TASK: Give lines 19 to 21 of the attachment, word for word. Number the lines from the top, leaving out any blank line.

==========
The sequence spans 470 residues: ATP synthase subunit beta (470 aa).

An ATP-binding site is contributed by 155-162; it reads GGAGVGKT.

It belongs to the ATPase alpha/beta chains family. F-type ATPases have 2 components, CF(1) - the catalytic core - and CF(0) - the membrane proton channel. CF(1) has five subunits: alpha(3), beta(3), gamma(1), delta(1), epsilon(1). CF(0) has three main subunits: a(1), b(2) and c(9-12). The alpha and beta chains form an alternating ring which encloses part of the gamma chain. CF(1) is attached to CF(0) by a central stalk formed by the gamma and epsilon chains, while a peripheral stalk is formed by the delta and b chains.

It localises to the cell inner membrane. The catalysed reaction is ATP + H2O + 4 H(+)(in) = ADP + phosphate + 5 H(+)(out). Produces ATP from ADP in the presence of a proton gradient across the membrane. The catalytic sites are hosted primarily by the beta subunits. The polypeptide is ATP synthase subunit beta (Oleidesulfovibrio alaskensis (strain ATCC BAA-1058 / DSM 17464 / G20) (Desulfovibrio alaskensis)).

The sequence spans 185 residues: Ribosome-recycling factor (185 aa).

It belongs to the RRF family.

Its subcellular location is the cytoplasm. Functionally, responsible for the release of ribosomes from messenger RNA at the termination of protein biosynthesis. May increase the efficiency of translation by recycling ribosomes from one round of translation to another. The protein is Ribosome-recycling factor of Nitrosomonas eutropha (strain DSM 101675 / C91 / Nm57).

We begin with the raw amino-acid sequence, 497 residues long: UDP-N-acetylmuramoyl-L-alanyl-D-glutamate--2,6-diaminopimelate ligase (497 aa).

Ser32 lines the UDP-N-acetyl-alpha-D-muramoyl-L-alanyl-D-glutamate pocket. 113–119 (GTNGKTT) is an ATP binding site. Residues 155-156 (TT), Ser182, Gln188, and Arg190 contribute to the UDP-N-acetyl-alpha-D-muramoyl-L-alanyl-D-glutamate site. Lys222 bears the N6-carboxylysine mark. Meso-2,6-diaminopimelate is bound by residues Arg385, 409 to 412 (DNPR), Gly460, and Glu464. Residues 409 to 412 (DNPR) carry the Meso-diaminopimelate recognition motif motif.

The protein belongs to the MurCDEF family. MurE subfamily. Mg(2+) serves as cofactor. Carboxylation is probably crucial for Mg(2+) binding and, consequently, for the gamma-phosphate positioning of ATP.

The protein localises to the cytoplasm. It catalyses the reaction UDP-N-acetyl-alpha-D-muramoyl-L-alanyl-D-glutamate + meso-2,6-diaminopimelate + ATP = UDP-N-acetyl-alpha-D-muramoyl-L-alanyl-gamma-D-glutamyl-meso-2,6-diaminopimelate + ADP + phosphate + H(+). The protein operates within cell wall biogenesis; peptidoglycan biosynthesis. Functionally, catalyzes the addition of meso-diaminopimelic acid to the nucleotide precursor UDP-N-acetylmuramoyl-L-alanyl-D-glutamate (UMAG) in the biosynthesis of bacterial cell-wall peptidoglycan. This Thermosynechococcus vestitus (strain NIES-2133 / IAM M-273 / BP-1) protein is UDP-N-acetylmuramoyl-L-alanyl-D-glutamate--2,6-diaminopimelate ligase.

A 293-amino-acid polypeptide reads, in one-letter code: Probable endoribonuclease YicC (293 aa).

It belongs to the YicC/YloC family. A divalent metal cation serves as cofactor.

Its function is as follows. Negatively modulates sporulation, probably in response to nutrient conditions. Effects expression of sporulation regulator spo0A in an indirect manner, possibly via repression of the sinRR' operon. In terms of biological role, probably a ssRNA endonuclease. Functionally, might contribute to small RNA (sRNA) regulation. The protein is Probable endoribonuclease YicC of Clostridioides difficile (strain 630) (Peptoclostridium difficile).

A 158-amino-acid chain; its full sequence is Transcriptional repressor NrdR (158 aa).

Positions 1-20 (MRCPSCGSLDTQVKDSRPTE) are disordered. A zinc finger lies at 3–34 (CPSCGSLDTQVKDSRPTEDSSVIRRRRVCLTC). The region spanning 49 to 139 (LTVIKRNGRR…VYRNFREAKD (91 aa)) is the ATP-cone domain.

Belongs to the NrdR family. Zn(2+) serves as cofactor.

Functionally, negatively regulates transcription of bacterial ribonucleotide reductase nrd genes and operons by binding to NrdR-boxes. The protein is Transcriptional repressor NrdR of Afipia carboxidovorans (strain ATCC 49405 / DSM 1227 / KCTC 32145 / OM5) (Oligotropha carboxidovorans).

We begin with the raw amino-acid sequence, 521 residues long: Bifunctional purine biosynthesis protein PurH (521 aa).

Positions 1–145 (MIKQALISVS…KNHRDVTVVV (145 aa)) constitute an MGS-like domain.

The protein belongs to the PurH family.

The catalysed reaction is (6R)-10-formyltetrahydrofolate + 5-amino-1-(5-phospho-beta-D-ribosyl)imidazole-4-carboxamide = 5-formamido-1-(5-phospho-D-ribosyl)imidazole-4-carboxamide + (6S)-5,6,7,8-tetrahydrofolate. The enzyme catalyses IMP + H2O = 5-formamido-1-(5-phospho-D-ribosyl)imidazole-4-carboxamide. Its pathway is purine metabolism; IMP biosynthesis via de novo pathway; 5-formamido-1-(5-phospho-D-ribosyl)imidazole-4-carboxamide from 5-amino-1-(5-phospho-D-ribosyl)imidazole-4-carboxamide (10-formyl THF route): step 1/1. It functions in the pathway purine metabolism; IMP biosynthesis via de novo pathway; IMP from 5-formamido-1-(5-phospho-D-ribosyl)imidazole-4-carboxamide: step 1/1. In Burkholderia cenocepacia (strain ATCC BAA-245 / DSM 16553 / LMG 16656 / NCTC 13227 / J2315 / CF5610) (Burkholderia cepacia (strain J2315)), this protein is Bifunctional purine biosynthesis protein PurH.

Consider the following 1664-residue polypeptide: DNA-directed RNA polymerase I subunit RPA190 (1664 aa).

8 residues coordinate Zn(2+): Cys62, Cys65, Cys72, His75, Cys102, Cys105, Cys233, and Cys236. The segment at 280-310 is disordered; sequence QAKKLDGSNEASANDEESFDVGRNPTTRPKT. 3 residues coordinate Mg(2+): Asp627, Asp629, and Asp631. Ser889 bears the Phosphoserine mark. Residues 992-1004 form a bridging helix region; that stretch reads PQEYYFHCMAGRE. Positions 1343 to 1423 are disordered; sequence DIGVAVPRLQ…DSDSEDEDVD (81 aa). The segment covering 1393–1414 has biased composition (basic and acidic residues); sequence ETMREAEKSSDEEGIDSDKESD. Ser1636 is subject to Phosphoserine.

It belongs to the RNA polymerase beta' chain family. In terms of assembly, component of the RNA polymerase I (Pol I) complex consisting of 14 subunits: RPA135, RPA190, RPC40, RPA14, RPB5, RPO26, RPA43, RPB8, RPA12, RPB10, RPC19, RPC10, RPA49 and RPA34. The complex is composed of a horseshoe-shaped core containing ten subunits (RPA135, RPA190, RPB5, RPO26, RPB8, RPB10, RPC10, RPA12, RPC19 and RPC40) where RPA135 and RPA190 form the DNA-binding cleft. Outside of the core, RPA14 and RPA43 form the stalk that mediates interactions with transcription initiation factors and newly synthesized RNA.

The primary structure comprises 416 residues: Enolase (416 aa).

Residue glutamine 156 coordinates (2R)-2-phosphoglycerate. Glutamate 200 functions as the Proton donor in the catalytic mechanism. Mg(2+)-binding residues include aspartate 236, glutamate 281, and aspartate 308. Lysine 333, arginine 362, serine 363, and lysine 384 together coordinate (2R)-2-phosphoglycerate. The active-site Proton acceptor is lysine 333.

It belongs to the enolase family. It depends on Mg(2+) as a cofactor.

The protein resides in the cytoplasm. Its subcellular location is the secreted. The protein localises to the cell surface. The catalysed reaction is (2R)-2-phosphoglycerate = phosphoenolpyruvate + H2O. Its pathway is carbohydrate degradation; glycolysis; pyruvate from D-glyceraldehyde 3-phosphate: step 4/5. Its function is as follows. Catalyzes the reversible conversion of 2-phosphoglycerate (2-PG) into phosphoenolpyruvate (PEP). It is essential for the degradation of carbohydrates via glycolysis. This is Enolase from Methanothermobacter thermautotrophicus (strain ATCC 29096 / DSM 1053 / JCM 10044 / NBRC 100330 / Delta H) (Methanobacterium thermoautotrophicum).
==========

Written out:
We begin with the raw amino-acid sequence, 521 residues long: Bifunctional purine biosynthesis protein PurH (521 aa).

Positions 1–145 (MIKQALISVS…KNHRDVTVVV (145 aa)) constitute an MGS-like domain.

The protein belongs to the PurH family.